Kim Hill invites Paul Tapsell (Te Arawa, Tainui), Mike Joy, Dave Lowe and Kera Sherwood-O’Regan (Kāi Tahu) to explain how we can respond to the climate crisis and transform our lands, waterways and communities.
Our four panellists all agree that, when it comes to climate, there is no time to delay and we must act now, but what does action look like?
In Kāinga: People, Land, Belonging (BWB Texts) Paul Tapsell looks at the legacy of colonisation and how alienation from traditional Māori settlements and whenua (land) has become part of a wider story of environmental degradation and system collapse. He argues that only a complete step-change, one that embraces kāinga, can transform our lands and waterways, and potentially become a source of inspiration to the world.
In both Inherited Pollution and Mountains to the Sea (both published by BWB Texts) leading freshwater ecologist in Aotearoa Mike Joy calls for governments to listen to climate scientists and explores how we all need to play our part in supporting a shift away from growth at any cost.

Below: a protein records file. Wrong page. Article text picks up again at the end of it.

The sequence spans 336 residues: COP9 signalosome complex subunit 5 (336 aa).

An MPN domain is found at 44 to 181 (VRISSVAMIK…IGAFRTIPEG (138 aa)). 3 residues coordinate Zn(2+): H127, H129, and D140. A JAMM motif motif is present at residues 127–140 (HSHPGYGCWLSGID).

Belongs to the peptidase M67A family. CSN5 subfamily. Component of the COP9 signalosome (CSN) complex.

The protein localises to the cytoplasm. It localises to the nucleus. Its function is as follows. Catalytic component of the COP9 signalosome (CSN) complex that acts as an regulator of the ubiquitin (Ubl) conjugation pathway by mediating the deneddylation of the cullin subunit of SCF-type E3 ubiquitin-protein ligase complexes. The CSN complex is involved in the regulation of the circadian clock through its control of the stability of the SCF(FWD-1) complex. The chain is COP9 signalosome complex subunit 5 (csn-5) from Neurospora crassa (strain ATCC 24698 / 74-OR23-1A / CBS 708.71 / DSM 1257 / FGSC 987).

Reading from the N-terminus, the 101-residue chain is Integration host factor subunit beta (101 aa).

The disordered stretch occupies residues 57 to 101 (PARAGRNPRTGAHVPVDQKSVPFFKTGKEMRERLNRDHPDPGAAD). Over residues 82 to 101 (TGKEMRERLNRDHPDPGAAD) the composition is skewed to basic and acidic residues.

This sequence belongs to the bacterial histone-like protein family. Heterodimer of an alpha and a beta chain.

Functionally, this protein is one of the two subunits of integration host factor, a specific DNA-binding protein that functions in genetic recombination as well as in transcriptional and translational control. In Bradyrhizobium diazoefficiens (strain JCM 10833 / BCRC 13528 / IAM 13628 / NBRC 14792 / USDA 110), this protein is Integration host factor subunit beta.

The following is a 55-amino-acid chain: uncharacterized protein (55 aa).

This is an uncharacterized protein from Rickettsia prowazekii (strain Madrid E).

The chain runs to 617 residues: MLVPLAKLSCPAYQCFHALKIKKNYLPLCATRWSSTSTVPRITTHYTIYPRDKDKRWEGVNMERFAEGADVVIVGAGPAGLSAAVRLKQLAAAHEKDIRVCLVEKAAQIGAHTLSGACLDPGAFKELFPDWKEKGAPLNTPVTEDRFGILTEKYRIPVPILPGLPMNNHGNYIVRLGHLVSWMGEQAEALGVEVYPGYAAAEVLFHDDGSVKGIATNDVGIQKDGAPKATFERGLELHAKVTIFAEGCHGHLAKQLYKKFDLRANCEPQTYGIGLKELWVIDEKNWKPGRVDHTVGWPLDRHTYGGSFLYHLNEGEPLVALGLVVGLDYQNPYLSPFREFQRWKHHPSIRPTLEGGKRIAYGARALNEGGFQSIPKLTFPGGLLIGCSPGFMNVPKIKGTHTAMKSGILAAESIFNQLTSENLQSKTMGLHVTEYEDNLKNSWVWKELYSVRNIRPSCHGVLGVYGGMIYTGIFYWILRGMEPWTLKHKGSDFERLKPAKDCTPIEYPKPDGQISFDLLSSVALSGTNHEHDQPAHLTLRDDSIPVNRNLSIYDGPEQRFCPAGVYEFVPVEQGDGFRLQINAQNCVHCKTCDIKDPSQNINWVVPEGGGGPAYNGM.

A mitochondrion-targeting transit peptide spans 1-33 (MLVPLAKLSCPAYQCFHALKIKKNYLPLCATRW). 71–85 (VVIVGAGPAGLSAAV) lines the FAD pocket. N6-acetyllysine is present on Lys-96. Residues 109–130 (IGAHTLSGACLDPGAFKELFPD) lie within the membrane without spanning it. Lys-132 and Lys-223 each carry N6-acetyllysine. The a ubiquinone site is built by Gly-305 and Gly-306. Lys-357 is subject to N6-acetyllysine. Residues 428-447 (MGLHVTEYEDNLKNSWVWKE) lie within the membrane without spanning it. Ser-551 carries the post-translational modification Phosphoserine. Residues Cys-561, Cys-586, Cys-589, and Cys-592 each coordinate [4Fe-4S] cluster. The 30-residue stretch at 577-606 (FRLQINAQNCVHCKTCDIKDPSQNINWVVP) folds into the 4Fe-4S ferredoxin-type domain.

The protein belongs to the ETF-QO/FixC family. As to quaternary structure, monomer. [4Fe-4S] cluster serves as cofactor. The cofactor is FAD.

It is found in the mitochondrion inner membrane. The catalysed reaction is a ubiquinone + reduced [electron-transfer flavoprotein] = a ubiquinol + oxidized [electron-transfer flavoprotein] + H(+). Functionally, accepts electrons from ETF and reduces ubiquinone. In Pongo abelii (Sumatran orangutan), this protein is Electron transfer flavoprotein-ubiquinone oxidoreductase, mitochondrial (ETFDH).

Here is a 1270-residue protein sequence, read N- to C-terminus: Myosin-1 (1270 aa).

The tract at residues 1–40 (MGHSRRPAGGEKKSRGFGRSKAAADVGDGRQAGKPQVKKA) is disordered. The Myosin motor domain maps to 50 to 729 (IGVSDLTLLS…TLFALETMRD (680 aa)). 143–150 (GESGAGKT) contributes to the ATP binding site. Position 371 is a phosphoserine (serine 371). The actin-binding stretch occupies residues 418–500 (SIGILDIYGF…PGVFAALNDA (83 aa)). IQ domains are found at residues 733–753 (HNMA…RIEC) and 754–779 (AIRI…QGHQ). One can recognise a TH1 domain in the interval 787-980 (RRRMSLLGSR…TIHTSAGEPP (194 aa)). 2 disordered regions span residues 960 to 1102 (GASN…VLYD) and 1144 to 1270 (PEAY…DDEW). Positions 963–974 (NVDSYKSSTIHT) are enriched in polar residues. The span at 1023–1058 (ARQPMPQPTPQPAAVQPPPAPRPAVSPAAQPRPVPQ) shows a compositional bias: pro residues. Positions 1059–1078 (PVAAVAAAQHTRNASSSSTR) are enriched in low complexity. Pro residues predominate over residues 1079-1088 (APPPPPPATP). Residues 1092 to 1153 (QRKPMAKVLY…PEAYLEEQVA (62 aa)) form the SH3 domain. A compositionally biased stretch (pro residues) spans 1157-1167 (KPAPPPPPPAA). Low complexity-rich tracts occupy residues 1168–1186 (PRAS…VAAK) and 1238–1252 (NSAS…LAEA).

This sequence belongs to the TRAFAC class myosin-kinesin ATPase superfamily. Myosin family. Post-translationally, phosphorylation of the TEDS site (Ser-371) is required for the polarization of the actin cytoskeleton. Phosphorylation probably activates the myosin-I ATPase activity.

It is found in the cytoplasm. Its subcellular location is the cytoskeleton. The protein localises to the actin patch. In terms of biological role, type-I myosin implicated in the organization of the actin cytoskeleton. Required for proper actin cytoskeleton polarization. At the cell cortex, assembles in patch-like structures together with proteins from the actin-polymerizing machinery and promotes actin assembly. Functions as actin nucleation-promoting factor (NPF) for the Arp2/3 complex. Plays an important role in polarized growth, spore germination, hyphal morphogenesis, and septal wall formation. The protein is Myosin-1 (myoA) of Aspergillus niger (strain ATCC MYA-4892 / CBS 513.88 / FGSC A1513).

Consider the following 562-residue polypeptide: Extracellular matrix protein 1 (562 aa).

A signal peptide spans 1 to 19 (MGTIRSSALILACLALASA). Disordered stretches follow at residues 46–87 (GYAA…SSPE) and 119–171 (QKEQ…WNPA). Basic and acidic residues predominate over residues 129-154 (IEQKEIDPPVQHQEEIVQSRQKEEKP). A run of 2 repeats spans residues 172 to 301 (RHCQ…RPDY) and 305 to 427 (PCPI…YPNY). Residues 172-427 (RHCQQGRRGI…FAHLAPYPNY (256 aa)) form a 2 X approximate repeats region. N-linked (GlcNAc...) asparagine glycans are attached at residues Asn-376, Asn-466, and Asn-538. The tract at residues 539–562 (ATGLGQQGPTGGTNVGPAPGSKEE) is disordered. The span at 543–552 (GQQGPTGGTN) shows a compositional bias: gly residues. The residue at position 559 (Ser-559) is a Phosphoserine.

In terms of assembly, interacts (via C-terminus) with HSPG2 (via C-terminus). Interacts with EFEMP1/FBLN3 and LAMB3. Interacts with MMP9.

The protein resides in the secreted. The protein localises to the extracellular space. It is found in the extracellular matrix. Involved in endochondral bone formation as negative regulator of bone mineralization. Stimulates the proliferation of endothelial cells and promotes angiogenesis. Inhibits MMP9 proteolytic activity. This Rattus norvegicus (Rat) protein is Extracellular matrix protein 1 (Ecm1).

Pre-2020, an alarmist was someone who exaggerated a danger, thus needlessly causing worry or panic, while today it describes someone who justifiably raises the alarm about a global danger to the Earth’s biosphere. In The Alarmist: Fifty Years Measuring Climate Change (THWUP), which won the E.H. McCormick Prize for a best first work of General Non-Fiction, Dave Lowe explains what he’s learned from 50 years of climate research and why he’s hopeful young people can make a difference.
Disability activist Kera Sherwood-O’Regan (contributor to Climate Aotearoa, published by Allen & Unwin) invites us all to consider how climate change will impact on health and community participation, particularly for those who are already marginalised.
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With thanks to Chia Sisters as well as Allen & Unwin, BW Texts and Te Herenga Waka University Press.